MUCH HAS BEEN said in tribute to Nelson Mandela, some of it by self-serving politicians not fit to speak his name, who called Mandela a terrorist when he was buried alive by the apartheid regime for 27 years. It might be a moment to think about some other still-serving political prisoners.
Think about Palestine’#8221;s living Mandela, Marwan Barghouthi, sentenced to five life terms in an Israeli prison. (The first Palestinian Mandela, Yasir Arafat, was almost certainly murdered on orders of Ariel Sharon.) From his prison cell, Barghouthi issued this tribute to the life of Nelson Mandela: http://english.pnn.ps/index.php/prisoners/6333-marwan-barghouti-to-mandela-our-freedom-seems-possible-because-you-reached-yours.
Marwan Barghouthi’#8221;s name isn’#8221;t officially spoken — least of all by Canadian Prime Minister Stephen Harper when he rose in the House of Commons on December 5 to eulogize Mandela. Four nights earlier, Harper rapturously addressed a gala Toronto banquet for the Jewish National Fund, arguably the most purely apartheid extant organization on the planet, which controls most of the land in the Israeli state for exclusive use of “the Jewish people of the world” (no non-Jewish citizens of Israel need apply). “Israel will always have Canada,” Harper pledged.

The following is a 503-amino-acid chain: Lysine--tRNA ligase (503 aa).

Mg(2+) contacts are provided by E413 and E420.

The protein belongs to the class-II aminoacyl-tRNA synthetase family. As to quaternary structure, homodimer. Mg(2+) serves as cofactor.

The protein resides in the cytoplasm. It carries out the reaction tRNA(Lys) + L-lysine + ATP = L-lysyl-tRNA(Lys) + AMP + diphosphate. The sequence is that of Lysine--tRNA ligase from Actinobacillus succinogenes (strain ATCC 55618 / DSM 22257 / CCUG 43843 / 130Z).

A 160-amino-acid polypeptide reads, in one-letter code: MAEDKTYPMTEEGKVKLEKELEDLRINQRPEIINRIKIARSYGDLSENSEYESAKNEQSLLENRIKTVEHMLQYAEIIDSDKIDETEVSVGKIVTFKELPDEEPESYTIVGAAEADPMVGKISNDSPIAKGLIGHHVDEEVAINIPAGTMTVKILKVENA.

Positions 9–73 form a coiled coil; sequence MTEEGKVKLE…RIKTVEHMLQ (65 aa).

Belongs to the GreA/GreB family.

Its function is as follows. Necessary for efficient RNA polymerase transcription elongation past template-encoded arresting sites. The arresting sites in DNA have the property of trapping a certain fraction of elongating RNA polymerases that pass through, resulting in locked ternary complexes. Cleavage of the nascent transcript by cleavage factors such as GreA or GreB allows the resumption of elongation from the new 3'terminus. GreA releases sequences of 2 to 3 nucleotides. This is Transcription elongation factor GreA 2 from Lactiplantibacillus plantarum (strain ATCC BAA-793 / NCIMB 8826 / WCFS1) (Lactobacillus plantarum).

Think about political prisoners in U.S. federal custody — to name just two, Native American activist Leonard Peltier, imprisoned since 1977 on a murder conviction that appeals courts have found deeply flawed, repeatedly denied parole and adequate medical care; and Lynne Stewart, 74, sentenced to ten years for her work as the lawyer for Sheikh Omar Abdel-Rahman, suffering terminal cancer and certain to die in prison if her sentence is not commuted. (Read about Lynne’#8221;s case at www.lynnestewart.org.)
President Barack Obama takes inspiration from Nelson Mandela, but in the cases of Peltier, Stewart and others has not lifted a finger. When it comes to action, not words, our president fails to show the courage not only of Nelson Mandela, but even FW de Klerk.
January/February 2014, ATC 168